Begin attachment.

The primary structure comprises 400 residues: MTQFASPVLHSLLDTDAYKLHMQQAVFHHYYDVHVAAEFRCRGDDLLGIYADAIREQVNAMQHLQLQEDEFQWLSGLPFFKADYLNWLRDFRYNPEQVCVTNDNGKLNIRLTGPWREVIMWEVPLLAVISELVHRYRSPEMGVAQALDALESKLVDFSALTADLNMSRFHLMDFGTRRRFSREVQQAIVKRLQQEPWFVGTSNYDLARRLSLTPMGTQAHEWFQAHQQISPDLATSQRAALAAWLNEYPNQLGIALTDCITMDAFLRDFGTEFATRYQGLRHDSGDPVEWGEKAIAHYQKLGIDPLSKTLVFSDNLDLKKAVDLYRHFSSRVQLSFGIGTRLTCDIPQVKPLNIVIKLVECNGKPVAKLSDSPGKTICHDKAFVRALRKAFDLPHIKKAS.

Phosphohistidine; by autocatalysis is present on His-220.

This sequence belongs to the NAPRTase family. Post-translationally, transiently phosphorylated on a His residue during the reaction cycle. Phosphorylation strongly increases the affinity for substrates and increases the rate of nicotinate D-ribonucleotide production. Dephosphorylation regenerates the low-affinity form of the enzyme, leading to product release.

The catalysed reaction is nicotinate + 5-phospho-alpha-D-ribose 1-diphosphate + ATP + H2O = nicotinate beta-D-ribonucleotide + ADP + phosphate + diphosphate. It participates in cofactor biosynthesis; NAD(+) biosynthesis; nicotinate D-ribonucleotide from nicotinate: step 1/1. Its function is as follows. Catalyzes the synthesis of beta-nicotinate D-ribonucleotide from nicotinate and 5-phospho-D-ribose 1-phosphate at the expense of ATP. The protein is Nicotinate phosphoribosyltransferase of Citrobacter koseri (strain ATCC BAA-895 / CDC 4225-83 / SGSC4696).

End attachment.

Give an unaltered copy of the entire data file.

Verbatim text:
The primary structure comprises 400 residues: MTQFASPVLHSLLDTDAYKLHMQQAVFHHYYDVHVAAEFRCRGDDLLGIYADAIREQVNAMQHLQLQEDEFQWLSGLPFFKADYLNWLRDFRYNPEQVCVTNDNGKLNIRLTGPWREVIMWEVPLLAVISELVHRYRSPEMGVAQALDALESKLVDFSALTADLNMSRFHLMDFGTRRRFSREVQQAIVKRLQQEPWFVGTSNYDLARRLSLTPMGTQAHEWFQAHQQISPDLATSQRAALAAWLNEYPNQLGIALTDCITMDAFLRDFGTEFATRYQGLRHDSGDPVEWGEKAIAHYQKLGIDPLSKTLVFSDNLDLKKAVDLYRHFSSRVQLSFGIGTRLTCDIPQVKPLNIVIKLVECNGKPVAKLSDSPGKTICHDKAFVRALRKAFDLPHIKKAS.

Phosphohistidine; by autocatalysis is present on His-220.

This sequence belongs to the NAPRTase family. Post-translationally, transiently phosphorylated on a His residue during the reaction cycle. Phosphorylation strongly increases the affinity for substrates and increases the rate of nicotinate D-ribonucleotide production. Dephosphorylation regenerates the low-affinity form of the enzyme, leading to product release.

The catalysed reaction is nicotinate + 5-phospho-alpha-D-ribose 1-diphosphate + ATP + H2O = nicotinate beta-D-ribonucleotide + ADP + phosphate + diphosphate. It participates in cofactor biosynthesis; NAD(+) biosynthesis; nicotinate D-ribonucleotide from nicotinate: step 1/1. Its function is as follows. Catalyzes the synthesis of beta-nicotinate D-ribonucleotide from nicotinate and 5-phospho-D-ribose 1-phosphate at the expense of ATP. The protein is Nicotinate phosphoribosyltransferase of Citrobacter koseri (strain ATCC BAA-895 / CDC 4225-83 / SGSC4696).